Plants mostly adapt thanks to the formation and outgrowth of roots, determining the root system architecture (RSA). Morphological changes such as root development, mediated via cell division, differentiation and elongation, are complex processes involving remodelling of the wall surrounding the cell. The white lupin is the only cultivated species forming cluster roots, structures made of hundreds of rootlets that are produced almost synchronously as an adaptation to low phosphate. Interestingly, these structures are a very efficient developmental and physiological adaptation to poor soils but their mode of development is poorly described. Most importantly, these numerous organs have to cross several layers of cellular tissues (endodermis, cortex and epidermis) in a process called emergence. Previous work in the model plant Arabidopsis thaliana has identified a mechanism involving auxin transport and response during root emergence but Arabidopsis has a very limited number of outer cell layers and only one primordium emerges at a given time. How white lupin rootlets manage to cross these barriers without damaging the outer tissues is currently unknown and probably involves mechanical remodelling. In this project, we will characterize rootlet emergence in white lupin by taking advantage of constitutive cluster root mutants identified by the Peret’s lab (Montpellier, France). This molecular characterization will involve studying marker gene expression patterns during rootlet development, expression analysis and transfer between the two plant models. We will validate the existence of an auxin-based emergence mechanism in species outside of Arabidopsis, ii) elucidate how this system is built in a multilayer organ and iii) determine the changes in cell wall properties occurring during emergence and their relation to auxin accumulation.

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Project 5: Cell wall mediated control of differential cell elongation in Arabidopsis hook Development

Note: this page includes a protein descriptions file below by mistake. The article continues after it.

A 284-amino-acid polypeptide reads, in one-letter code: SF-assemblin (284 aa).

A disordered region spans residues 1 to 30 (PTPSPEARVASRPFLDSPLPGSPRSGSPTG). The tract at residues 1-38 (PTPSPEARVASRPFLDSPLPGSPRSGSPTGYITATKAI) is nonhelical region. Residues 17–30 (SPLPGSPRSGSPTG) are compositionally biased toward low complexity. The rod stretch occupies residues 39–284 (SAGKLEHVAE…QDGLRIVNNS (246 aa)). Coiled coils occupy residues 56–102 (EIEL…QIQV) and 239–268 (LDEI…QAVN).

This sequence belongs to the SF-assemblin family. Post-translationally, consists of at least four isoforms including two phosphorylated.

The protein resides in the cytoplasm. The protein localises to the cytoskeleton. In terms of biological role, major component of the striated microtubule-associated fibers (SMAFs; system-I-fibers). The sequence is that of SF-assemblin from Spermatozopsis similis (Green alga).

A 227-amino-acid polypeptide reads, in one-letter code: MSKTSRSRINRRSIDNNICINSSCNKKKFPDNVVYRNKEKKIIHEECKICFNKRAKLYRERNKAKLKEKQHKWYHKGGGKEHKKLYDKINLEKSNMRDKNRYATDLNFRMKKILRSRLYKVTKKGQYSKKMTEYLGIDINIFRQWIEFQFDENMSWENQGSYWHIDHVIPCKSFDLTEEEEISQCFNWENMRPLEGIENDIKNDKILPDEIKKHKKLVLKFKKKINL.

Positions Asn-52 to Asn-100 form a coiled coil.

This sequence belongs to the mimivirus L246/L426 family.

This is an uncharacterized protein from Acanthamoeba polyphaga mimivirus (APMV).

Project leaders: Rishikesh Bhalerao (UPSC) and Olivier Hamant (ENS, INRA, Lyon) 

The postdoctoral fellow will work within this project on the role of cell wall mechanics in regulation of differential cell elongation in the model plant Arabidopsis thaliana. It is a joint project between the lab of Rishi Bhalerao at UPSC in Umeå, Sweden and Olivier Hamant at ENS Lyon in France. The project builds on previous work from both labs: Hamant et al Science (2008), Uyttewaal et al., Cell (2012), Hervieux et al., Curr. Biol. (2016, 2017), Gendre et al PNAS (2011), Boutte et al PNAS (2013) and Gendre et al Plant Cell (2013), Jonsson et al (2017). We have isolated several mutants with altered secretion and cell wall composition that alter differential cell elongation in the model plant Arabidopsis. The project aims to characterise these mutants using cell biological and biochemical and genetic approaches.

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Project 6: Enabling scale-up of somatic embryogenesis (SE) plant production by physiological analysis of embryos processed in bioreactors and the R&D SE System for harvest

Project leaders: Ulrika Egertsdotter (UPSC) and Marie-Anne Lelu-Walter (INRA, Orleans)

The project will analyse biochemical compositions of different somatic embryo types in spruce and larch. Key findings on metabolites related to the physiological status of germination-permissive embryo types that coincide in Norway spruce and larch would indicate underlying processes generic for the conifer SE process. Such finding will help improve SE protocols and provide candidates for marker development to enable early selection of embryos capable of germinating and forming plants.

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More information the INUPRAG coooperation and partners